"A boss who is well-meaning thinks, 'I don't want to give [a soon-to-be or new mother] a really hard assignment,'" Hill said. "Well, that's not necessarily helping her in the long run."
What is to be done? Aside from the slow cultural work of building a society that views men and women as true social equals, there's also a significant policy dimension. Countries like Sweden and Germany have instituted robust gender-neutral paid parental leave plans that not only require employers to let men take off work as easily as women, but offer attractive incentives for both parents to do so. Families in which both parents take leave are allowed more total time off than families in which only one parent takes leave.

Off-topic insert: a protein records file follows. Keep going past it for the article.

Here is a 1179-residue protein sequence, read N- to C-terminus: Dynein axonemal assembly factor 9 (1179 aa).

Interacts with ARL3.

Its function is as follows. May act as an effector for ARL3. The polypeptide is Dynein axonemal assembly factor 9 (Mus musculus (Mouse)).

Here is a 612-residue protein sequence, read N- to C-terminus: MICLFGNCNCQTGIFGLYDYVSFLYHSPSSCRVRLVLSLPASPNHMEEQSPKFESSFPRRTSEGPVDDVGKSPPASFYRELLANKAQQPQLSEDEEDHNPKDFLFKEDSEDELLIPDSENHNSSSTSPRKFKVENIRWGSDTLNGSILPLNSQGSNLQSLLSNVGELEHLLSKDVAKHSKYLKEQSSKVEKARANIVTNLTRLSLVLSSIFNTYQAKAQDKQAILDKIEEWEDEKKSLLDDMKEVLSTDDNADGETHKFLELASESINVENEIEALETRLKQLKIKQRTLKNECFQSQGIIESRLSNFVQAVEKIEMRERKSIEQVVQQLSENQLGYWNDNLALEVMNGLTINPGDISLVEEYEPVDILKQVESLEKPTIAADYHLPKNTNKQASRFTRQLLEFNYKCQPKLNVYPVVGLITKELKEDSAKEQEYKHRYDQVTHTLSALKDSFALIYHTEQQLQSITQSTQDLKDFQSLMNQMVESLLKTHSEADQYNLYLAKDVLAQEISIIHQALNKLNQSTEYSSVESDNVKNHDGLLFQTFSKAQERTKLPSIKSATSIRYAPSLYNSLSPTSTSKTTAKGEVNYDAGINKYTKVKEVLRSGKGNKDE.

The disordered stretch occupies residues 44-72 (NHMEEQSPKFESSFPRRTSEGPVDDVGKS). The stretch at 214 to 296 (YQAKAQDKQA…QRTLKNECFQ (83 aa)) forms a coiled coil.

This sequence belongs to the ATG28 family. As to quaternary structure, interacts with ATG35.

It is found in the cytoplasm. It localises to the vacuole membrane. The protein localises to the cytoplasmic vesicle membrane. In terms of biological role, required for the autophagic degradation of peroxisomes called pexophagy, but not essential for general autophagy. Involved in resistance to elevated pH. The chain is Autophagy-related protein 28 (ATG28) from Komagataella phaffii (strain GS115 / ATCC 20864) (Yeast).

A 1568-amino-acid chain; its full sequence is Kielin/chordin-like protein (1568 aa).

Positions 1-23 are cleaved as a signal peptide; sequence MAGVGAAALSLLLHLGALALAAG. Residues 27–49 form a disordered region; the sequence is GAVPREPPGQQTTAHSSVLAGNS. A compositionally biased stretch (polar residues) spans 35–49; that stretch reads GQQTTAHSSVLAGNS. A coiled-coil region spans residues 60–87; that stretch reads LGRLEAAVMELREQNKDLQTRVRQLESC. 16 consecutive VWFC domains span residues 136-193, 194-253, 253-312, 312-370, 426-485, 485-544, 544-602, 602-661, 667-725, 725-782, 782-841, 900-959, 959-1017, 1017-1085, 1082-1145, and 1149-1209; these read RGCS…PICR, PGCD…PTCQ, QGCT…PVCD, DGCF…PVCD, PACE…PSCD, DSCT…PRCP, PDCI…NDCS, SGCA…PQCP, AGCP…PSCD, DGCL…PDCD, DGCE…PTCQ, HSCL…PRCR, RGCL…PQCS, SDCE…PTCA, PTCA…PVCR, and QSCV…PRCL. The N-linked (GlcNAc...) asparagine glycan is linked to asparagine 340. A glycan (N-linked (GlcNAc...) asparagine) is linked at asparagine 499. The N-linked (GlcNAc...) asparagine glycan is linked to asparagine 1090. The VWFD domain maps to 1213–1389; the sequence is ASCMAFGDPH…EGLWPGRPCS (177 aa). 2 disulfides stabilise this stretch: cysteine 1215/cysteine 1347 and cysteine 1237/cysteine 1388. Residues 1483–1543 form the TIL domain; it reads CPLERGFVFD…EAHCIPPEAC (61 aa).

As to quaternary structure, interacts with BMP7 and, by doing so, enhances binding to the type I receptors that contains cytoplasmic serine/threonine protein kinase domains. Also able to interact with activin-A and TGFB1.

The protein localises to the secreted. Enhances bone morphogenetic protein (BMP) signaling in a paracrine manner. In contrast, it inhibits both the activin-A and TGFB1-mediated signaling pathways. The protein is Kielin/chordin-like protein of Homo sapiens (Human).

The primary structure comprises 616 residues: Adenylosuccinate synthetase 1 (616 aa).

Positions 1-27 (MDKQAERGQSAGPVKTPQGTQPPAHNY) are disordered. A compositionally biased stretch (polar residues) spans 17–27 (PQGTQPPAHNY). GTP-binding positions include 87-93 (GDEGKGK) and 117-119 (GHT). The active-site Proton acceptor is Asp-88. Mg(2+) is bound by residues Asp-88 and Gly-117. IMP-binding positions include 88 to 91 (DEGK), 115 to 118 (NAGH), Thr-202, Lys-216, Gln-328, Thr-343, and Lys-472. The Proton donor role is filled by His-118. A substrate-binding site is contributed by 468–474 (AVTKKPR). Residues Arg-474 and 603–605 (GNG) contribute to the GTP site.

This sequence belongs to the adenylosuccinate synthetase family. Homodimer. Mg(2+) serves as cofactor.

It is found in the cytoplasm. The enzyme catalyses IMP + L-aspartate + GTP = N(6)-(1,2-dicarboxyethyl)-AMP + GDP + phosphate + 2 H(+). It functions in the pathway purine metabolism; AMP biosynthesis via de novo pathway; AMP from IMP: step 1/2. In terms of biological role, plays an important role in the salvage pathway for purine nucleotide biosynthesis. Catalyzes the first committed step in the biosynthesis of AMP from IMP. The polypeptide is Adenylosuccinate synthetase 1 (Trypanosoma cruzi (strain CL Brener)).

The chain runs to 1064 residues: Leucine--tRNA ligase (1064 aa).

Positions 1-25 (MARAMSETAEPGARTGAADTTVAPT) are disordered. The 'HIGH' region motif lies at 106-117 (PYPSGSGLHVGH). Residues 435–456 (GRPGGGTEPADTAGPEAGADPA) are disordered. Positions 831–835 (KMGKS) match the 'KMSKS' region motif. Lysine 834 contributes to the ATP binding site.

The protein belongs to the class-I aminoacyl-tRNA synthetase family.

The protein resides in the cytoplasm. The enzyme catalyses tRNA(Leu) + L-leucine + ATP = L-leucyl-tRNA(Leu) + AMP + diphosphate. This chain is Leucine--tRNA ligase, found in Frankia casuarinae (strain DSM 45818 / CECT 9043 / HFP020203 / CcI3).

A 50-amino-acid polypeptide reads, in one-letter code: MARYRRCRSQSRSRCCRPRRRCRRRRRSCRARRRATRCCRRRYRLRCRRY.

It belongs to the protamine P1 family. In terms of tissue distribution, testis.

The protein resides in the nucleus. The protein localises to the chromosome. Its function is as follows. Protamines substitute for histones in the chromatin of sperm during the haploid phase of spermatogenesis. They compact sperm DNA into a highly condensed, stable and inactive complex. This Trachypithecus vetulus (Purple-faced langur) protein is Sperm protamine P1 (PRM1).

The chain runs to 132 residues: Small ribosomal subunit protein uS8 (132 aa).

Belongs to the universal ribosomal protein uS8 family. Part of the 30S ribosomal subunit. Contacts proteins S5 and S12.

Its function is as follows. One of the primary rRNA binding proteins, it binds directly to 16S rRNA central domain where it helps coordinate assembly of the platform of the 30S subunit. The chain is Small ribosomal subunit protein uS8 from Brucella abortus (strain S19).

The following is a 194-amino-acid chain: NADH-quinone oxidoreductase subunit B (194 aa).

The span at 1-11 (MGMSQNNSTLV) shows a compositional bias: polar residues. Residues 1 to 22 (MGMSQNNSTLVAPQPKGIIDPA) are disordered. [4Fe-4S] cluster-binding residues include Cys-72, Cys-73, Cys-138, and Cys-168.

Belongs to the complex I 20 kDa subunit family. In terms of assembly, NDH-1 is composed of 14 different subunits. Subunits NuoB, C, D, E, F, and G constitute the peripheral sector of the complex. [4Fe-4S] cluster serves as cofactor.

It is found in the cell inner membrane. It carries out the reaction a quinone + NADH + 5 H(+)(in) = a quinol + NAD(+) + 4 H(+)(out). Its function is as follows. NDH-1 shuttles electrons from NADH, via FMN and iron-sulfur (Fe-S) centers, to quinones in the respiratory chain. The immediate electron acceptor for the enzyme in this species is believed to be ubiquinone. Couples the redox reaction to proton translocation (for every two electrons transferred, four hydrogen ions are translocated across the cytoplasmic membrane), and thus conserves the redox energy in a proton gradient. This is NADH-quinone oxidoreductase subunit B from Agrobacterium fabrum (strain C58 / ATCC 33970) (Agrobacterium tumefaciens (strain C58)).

This encourages households to view men as important to taking responsibility in family care, and creates a workplace environment in which they find it easier to spend more time with their families without being written off as uncommitted. Women are no longer branded as uniquely likely to disappear from the office at some point in the middle of their career. Ultimately, the policy breeds more options for families. And more choices mean a much better chance at fairness.